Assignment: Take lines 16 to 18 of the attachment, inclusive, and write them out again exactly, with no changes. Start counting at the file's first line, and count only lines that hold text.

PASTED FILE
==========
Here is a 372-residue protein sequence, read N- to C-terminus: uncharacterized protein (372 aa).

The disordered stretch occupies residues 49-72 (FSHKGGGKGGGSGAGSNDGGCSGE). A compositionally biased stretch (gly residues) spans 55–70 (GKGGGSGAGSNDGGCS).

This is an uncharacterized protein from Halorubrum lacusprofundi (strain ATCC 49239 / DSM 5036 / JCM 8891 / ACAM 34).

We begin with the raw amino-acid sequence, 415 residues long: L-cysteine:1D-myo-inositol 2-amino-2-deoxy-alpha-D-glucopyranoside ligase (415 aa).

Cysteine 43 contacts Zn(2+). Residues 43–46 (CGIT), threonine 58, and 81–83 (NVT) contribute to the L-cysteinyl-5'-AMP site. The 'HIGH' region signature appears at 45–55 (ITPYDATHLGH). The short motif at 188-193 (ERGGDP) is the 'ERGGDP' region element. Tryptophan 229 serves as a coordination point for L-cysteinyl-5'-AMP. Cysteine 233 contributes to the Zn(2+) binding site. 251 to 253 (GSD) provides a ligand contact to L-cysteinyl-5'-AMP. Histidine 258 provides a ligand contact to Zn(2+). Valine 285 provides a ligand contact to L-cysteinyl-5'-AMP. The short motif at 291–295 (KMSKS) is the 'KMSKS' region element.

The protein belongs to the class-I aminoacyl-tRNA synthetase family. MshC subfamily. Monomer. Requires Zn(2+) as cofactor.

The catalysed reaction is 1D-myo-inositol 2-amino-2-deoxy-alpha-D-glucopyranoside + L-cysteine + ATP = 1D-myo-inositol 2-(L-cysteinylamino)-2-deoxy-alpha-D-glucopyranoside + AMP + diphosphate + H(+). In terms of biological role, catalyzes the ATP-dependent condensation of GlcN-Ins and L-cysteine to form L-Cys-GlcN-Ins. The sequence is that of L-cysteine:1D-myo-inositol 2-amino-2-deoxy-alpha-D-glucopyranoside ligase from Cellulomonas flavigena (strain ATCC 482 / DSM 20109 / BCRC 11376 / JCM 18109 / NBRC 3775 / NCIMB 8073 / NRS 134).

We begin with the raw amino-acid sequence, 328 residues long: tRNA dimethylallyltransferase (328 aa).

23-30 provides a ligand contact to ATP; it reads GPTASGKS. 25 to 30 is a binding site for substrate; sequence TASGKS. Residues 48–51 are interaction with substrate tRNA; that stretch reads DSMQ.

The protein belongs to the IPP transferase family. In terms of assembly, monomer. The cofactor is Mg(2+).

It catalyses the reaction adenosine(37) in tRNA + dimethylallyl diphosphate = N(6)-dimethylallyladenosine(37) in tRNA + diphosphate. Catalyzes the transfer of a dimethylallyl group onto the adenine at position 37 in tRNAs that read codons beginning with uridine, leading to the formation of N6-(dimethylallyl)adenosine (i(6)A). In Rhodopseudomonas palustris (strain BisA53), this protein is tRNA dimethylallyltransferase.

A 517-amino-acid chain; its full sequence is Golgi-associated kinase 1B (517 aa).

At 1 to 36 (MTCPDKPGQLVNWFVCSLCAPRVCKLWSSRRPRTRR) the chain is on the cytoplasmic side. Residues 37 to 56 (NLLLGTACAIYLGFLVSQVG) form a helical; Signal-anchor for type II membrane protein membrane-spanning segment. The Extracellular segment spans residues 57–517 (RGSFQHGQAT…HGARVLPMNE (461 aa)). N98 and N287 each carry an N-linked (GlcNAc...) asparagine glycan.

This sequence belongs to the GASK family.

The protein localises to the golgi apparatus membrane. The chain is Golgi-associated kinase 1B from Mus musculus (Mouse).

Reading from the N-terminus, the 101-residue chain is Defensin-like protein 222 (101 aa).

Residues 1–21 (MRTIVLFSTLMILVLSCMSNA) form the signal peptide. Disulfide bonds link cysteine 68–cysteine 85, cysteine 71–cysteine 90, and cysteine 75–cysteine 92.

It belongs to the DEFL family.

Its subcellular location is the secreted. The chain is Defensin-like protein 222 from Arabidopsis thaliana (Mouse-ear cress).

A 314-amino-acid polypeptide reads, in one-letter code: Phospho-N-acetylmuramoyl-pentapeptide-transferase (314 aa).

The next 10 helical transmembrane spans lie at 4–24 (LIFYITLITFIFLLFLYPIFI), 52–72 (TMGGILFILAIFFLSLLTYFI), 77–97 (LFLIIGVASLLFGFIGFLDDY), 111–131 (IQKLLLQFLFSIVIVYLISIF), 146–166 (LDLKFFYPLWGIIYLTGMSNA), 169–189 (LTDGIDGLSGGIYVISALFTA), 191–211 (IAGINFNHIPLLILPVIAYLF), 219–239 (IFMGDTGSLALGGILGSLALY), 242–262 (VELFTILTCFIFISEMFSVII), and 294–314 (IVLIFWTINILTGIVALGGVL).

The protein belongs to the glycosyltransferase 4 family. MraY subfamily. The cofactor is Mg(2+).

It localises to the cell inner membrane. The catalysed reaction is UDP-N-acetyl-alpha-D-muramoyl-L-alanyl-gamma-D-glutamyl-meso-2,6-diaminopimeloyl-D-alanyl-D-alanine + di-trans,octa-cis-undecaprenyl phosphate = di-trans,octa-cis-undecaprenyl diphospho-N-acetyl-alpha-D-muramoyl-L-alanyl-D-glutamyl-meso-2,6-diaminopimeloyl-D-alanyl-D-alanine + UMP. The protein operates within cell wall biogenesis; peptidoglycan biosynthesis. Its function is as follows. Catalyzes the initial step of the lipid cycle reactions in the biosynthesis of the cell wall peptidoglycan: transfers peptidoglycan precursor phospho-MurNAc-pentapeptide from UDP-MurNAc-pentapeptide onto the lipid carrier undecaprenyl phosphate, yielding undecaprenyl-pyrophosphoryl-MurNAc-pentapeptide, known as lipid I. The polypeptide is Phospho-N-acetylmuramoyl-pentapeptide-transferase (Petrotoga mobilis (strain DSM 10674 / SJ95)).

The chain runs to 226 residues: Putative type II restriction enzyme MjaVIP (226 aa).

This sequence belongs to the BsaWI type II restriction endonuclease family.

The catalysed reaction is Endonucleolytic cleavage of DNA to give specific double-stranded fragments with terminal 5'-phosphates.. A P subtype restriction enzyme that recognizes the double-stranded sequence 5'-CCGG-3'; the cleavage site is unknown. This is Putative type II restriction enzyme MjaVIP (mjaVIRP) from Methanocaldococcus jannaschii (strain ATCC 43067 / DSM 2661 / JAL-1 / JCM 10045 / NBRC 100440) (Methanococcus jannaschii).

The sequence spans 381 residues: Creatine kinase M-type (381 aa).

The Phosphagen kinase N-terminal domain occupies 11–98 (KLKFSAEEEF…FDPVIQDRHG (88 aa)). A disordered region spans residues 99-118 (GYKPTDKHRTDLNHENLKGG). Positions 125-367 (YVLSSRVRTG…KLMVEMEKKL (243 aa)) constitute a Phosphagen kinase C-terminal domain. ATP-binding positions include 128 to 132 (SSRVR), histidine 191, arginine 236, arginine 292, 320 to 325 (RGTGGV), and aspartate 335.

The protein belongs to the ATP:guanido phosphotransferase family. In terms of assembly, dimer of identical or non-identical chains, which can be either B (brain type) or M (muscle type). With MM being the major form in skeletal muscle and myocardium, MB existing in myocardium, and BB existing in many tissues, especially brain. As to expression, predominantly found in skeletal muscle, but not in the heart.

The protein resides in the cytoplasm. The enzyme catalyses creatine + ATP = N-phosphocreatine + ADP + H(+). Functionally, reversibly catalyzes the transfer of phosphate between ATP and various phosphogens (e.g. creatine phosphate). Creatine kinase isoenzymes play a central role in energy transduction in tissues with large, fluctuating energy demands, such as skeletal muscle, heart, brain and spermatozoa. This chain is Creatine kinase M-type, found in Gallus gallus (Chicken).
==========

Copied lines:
Reading from the N-terminus, the 101-residue chain is Defensin-like protein 222 (101 aa).

Residues 1–21 (MRTIVLFSTLMILVLSCMSNA) form the signal peptide. Disulfide bonds link cysteine 68–cysteine 85, cysteine 71–cysteine 90, and cysteine 75–cysteine 92.

It belongs to the DEFL family.